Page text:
Turned out a few weeks later that uncle and his family were back for another dinner. As they were getting ready to leave my aunt asked if I’d like to go with them for a sleepover. She’d checked with my mother. She told me my uncle could bring me home the next day. I did like going to their house. It was a break from my older brother. Even better than that I was certain my cousin had every Little Golden Book ever printed. Soon I was off to stay with my distant relatives.
During the night I woke up. I was scared. The wind was hollowing. I could hear the rain hitting the windowpanes. I wanted to go home. Those forty-five miles felt like a zillion. I started to cry. I tried not to. I didn’t want my little cousin to hear big brave me, who was going to drench her father with an old can full of water, crying but I couldn’t help it. Once I started I couldn’t stop-not even when I heard the door open-not even when I could see my uncle who wore suits all the time standing there, whispering, “Are you okay?”
The tenderness in his voice made me cry even more. In an instant he was by my side comforting me.

“Do you want to go home?” he asked.
“Yes,” I whimpered, explaining I was afraid my brother was going to make fun of me.

“Don’t worry. I almost had to take him back home not too long ago.”

I never realized my brother got homesick. Knowing that made me feel a little better. Without hesitating, my uncle wrapped me in a blanket. He grabbed a pillow and collected my belongings. Covering me up in his raincoat, he carried me to his car after making a bed in the backseat. As he drove me home, I kept watch of his silhouette when passing headlights lit up the dark. I couldn’t see any wings but I knew my uncle was my guardian angel. He wasn’t wearing a suit. He didn’t smell like a cigar.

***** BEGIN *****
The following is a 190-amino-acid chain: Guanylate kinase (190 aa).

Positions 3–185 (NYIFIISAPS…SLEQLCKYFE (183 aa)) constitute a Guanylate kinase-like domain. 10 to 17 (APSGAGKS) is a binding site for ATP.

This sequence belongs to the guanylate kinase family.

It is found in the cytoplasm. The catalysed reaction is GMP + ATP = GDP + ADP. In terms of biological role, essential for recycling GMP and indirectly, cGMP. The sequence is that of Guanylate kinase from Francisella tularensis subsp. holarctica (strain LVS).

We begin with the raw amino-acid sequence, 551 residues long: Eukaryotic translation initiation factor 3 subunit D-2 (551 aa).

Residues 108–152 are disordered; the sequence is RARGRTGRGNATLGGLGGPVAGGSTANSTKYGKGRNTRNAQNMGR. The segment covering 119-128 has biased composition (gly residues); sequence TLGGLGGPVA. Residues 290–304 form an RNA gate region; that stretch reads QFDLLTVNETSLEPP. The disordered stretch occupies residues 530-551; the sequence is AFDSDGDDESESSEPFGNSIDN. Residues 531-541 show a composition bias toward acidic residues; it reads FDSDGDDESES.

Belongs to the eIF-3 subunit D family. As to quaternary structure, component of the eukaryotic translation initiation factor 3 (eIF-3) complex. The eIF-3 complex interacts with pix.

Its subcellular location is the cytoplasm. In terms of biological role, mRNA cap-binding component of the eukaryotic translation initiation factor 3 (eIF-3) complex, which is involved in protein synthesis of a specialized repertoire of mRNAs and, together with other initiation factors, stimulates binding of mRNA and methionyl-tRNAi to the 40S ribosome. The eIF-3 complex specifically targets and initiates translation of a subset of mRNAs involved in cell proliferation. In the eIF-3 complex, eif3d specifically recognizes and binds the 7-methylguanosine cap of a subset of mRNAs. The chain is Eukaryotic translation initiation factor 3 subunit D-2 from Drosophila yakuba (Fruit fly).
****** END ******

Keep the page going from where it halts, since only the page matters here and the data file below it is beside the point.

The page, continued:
Saturday, October 15, 2016

Inside My Mother's Cedar Chest

At an early age I was aware the big box thing sitting in my parents' bedroom was called a cedar chest. I even knew it was made out of mahogany. I didn't understand what any of that meant. But I did understand how much it meant to my mother because she told me it was where she kept her favorite things. When you tell a kid that, curiosity sets in. I know it did with me.

Every year, somewhere between spring and summer, my mother spent a Sunday afternoon gathering her good sweaters. There were quite a few of them. My mother loved sweaters. She'd wash the sweaters one at a time in Woolite-then spread each one out on the kitchen table on top of a towel. Once she had a sweater just as she wanted it, she'd roll it up in the towel and go to the next. After she'd rolled the last one, she'd set the towels with the sweaters on the dining room table to dry. Then a few days later she'd unroll the sweaters. If need be they were put outside on clothes bars to dry some more. The end of the sweater process was the folding of the sweaters and meticulously placing them-one at a time-inside the cedar chest. And there they stayed until the season demanded their return. Whenever that was it never failed-they all smelled like moth balls.